What you need to know
- A new report says Apple may adopt plastic lenses for Face ID in the iPhone 13.
- That would replace the glass on the current model.
- Kuo also says Apple will upgrade its lenses next year, and introduce a periscope telephoto lens with better zoom.
In a note seen by iMore, Kuo notes how Apple's Face ID transmitter lens has previously used glass to avoid deformation due to heat that is generated from the lasers that scan your face. Now, however, improvements in coating technology mean the iPhone coming in 2021 will be the first to adopt a plastic, rather than a glass lens. It's unclear why Apple would make the switch, but it's possible plastic would be cheaper to use, or perhaps might crack less easily under stress.
A more minor change, Kuo has previously stated says the 'Pro' iPhone 13 models will get improvements to the Ultra Wide camera including a new f/1.8 6P lens, an increase on the f/2.4 5P currently used. However, Kuo has also stated more recently that Apple might actually go for a 7P lens, as the development of that option is proceeding more smoothly than expected.
Beyond 2021 and the iPhone 13, Kuo says Apple will introduce a new all-in-one camera that will reduce the size of the front camera module, possibly indicating the first step on the path to Apple ditching the notch in favor of a hole-punch camera on next year's iPhone.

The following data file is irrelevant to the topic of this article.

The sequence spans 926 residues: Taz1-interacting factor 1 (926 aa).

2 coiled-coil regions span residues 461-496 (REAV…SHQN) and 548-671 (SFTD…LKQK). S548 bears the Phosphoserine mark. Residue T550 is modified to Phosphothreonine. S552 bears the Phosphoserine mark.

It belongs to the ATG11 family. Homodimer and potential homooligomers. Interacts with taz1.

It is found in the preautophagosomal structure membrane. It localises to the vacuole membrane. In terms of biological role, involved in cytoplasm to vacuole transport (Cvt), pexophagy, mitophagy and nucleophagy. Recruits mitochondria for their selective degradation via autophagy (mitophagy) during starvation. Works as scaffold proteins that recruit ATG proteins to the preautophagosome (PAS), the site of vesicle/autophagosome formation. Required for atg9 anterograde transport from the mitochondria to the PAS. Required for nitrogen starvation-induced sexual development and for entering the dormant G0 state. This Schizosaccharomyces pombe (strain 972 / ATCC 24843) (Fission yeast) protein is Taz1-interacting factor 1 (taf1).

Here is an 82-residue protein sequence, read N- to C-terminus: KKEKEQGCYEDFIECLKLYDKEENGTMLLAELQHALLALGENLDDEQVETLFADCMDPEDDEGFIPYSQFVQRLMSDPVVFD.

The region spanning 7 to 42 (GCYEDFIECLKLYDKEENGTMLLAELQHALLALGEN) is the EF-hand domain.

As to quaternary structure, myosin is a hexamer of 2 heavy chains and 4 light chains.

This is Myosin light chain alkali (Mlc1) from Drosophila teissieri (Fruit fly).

Long-term, Kuo says Apple also has plans to introduce a periscope telephoto lens in 2023, suggesting improved zoom capabilities.
Whilst the iPhone 12 was the best iPhone in recent memory, the 2021 model is expected to be a more minor tweak, with reports indicating it will actually be called iPhone 12S, rather than iPhone 13.
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Stephen Warwick has written about Apple for five years at iMore and previously elsewhere. He covers all of iMore's latest breaking news regarding all of Apple's products and services, both hardware and software. Stephen has interviewed industry experts in a range of fields including finance, litigation, security, and more. He also specializes in curating and reviewing audio hardware and has experience beyond journalism in sound engineering, production, and design.
Before becoming a writer Stephen studied Ancient History at University and also worked at Apple for more than two years. Stephen is also a host on the iMore show, a weekly podcast recorded live that discusses the latest in breaking Apple news, as well as featuring fun trivia about all things Apple. Follow him on Twitter @stephenwarwick9